Flavor Trends

General Mills will remove artificial colors, flavors from fruit snacks

By Elizabeth Crawford

- Last updated on GMT

General Mills will remove artificial colors, flavors from fruit snacks

Related tags General mills Flavor

General Mills seeks to lead the charge to remove artificial colors and flavors from artificial sources from the fruit flavored snack category, just as it is doing in the cereal category. 

The maker of iconic children’s snacks Fruit Roll-Ups, Fruit by the Foot and Fruit Gushers announced that it will remove artificial flavors and colors from artificial sources from its entire portfolio of fruit-flavored snacks by the end of 2017.

The company has already started down this path with “roughly 20% of our fruit flavored snacks … already free of artificial flavors and colors from artificial sources,”​ Jacquie Klein, senior marketing manager, fruit flavored snacks, told FoodNavigator-USA. She added, “We just felt the time was right to work to extend this same approach across all of our General Mills fruit flavored snacks.”

The company will continue with its character equity shapes, such as Scooby-Doo! And SpongBob, which will start hitting store-shelves in January 2016, she said. Following that, the firm will remove artificial colors and flavors from it Betty Crocker fruit flavored shapes portfolio by March 2016 before removing them from the rest of its fruit flavored snack portfolio by the end of 2017.

The company estimates phasing out the artificial ingredients will take two to three years to complete, in part because the change impacts so many products.

“Big changes like this are challenging, but we have made great progress.  We have amazing people working on these challenges, and we feel confident that they can figure this out.  It’s just going to take some time,”​ said Klein.

“For example,”​ she explained, “we have a broad portfolio of brands and equity licenses, and this change requires us affecting dozens of products at a time. We want to take the time to ensure we continue to deliver products that families love with a great taste and experience.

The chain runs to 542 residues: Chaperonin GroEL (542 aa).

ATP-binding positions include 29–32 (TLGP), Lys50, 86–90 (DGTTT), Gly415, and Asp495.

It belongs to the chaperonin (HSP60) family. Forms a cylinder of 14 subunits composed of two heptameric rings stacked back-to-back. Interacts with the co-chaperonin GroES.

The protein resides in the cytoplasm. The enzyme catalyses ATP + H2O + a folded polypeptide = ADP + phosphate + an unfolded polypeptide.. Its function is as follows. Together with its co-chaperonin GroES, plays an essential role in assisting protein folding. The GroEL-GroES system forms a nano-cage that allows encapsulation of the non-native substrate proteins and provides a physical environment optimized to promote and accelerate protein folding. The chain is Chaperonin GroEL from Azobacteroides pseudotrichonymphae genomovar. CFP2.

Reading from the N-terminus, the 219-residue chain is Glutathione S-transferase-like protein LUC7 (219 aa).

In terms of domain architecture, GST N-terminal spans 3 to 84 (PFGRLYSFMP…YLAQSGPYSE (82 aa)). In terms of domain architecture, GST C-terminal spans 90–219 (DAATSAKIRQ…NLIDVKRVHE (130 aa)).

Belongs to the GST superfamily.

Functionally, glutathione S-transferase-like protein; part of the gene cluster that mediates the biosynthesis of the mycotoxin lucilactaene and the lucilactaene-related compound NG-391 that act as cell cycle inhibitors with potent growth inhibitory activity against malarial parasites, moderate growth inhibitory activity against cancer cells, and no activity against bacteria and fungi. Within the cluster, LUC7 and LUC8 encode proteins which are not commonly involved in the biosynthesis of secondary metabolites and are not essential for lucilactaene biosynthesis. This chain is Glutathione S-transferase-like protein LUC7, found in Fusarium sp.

When the company made a similar commitment in 2015​ to phase out artificial colors and flavors from its cereals, it explained that finding natural colors that did not also alter the flavor was difficult. 

Likewise, in general, maintaining the expected flavor intensity when replacing artificial flavors with natural ones is a challenge that could require more flavoring, which could increase production costs, a sales manager from the Original Gourmet Food Company previously told FoodNavigator-USA​. 

Meeting consumer demand

Overcoming these challenges is worth it given the increasing number of Americans who are turning away from artificially colored and flavored products – especially those aimed at children.

General Mills notes a March 2014 survey found more than 50% of lapsed and current fruit flavored snack consumers would be more likely to purchase fruit flavored snacks if they had natural colors and flavors.

“We think that this is a big potential motivator for our products and that the change to our entire portfolio will make our products even better and continue to deliver what people want in their snacks,” ​Klein said. “We continue to listen to what people want and our recent study highlighted that this could be an opportunity to better meet people’s needs.”

General Mills estimate of 50% is low compared to other similar research. A survey conducted by the color and flavor company Kalsec​, for example, found 83% of US and UK parents said they would more likely buy food for their children that has natural and not synthetic colors.  

In that survey, parents cited specific concerns about artificial red dyes, which would be associated with attention deficit hyperactivity disorder and other behavior issues.

Inspiring category change

The market research combined with General Mills’ declaration to remove artificial colors and flavors from fruit flavored snacks cold be a “potential motivator for the category”​ overall to follow its lead, according to the company, which says it is the first firm to make such a move in the category.

General Mills plans to pay up the change on the front of the package, according to mock-ups that have not been finalized. They contain claims in large font that the product is now formulated with no artificial flavors and no colors from artificial sources. The mock up, which could change, also shows a smaller claim that the product is “naturally flavored.”

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